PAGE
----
The term “daylighting” refers to an architectural design strategy which allows natural light into buildings. Daylighting is an important part of sustainable design as it connects buildings users with the outdoors reducing the need artificial lighting, thereby improving health and supporting energy savings.
Effective incorporation of daylighting into building design should start early in the planning phase and requires a combination of advanced technical skills and mastery of traditional design and construction principles. One of the architect's most important tasks is to position the building so that daylight is optimally used and suits the functions of individual rooms.
In architecture the daylight factor is the ratio of the light level inside a building to the light level outside the building at the same time of the day under overcast skies. The higher the Df, the more natural light is illuminating the room. The general rule of thumb for effective daylighting in a room is to make sure that the amount of glazing installed equals 10-20% of the floor area. Windows installed at height provide the opportunity for better light distribution
Allow daylight into a building from every direction, especially through windows installed at height. Ideally choose windows with a slim frame profile and high glass-to-frame ratio. The shape, size and position of every window within a façade will have a significant impact on the distribution of daylight across every room. Avoid placing transoms or glazing bars within the field of view
Existing features such as neighbouring buildings, hills and trees can affect the amount of daylight that penetrates a window. To maximise the energy performance of the windows it is therefore essential to take existing shading into consideration at the early design stage.
Low-energy buildings need to maximise their use of free solar heat. However, if not controlled effectively, passive solar gain can result in the overheating of spaces within the building. It is therefore essential to control the amount of solar gain entering a building during the summer months by adding sun screens to the windows. There are many options available on the market, including internal, external and automatic screens, but whatever your choice, we suggest using flexible solutions that don’t affect the view.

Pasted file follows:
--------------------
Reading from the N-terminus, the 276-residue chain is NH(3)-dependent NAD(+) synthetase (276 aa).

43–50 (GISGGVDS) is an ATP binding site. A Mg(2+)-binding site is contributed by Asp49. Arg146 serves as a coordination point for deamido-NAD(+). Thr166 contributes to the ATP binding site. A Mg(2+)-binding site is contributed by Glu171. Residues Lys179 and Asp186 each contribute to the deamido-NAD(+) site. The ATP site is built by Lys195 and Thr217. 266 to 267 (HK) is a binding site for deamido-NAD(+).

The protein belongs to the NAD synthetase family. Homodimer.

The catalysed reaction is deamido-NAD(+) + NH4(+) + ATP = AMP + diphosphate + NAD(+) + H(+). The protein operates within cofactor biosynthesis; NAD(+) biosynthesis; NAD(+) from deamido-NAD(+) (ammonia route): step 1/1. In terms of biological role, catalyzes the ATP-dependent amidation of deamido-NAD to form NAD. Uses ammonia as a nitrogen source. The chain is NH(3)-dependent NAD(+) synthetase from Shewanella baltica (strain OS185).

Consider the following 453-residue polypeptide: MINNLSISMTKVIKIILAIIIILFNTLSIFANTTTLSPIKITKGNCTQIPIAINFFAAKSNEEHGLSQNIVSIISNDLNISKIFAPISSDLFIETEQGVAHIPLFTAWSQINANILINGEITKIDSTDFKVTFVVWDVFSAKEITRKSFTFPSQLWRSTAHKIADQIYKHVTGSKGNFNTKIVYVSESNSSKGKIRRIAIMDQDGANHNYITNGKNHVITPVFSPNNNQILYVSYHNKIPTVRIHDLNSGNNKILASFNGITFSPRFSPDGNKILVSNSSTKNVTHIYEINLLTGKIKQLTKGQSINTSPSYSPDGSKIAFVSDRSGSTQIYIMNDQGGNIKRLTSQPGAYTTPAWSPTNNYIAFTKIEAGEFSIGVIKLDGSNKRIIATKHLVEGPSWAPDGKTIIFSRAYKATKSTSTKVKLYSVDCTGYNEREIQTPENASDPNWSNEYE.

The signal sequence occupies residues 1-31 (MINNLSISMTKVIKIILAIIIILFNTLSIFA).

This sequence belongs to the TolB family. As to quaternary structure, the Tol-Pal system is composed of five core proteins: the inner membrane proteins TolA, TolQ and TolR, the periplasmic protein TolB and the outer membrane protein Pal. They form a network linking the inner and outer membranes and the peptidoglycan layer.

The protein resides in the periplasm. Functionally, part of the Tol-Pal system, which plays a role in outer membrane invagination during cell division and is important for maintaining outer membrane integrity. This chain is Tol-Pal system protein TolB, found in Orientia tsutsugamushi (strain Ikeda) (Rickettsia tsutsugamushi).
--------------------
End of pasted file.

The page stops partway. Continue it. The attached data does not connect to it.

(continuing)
Daylight is a challenging element to work with as it changes - both during the day and across seasons. When talking about daylight, a distinction must also to be made between the diffuse light experienced on a gray day, and direct sunlight, characterized by a warm light with shadows and greater contrast. Buildings must be designed to take both scenarios into consideration ensuring a sufficient flow of daylight in the winter without having to struggle with overheating in the summer months.
The purpose of architectural lighting is to enhance the overall spatial experience. Both light and shadows are necessary to establish the limits of a space , and when used effectively they can also create a comfortable environment in which to work or live. The use of too much colour or pattern into the internal spaces can detract from the architectural shapes and obscure the details, while the contrast between the light and dark creates depth. In this context, daylight can then be seen as part of an aesthetic whole, as it interacts with the surrounding colours and surfaces adding drama and energy, or creating texture and mood.
Daylight is important in any setting, but especially in the healthcare environment. At Casa-Di-Lusso nursing home, slim framed VELFAC windows and doors are used to bring warmth, comfort and natural light and provide a focal point for every room.
Daylight and energy performance are among the most important features of a window. The higher the proportion of glass in a individual window, the more light will enter the building, reducing the need of artificial lights. Windows with a high ratio of glass to frame (or a high Ff value) will allow a greater amount of solar heat and daylight to enter the building. Windows with the same overall dimensions, but with larger frame profiles have a lower percentage of glass and therefore restrict the passage of light and heat.
VELFAC windows feature a 54mm frame construction and a high proportion of glass, which significantly improves light penetration
VELFAC 200 is a beloved design classic in both the UK and the international market.
The unique 54mm “floating frame” deliver excellent performance and maximises the amount of daylight entering the building thereby reducing the need for artificial light and heating.
We provide a range of services designed to ensure impressive performance levels, backed by advice and guidance on technical issues and regulatory compliance.
Download our fact sheet and learn how to avoid overheating, regardless of fenestration.
- Corrie Rounding, Architect, Innes Associates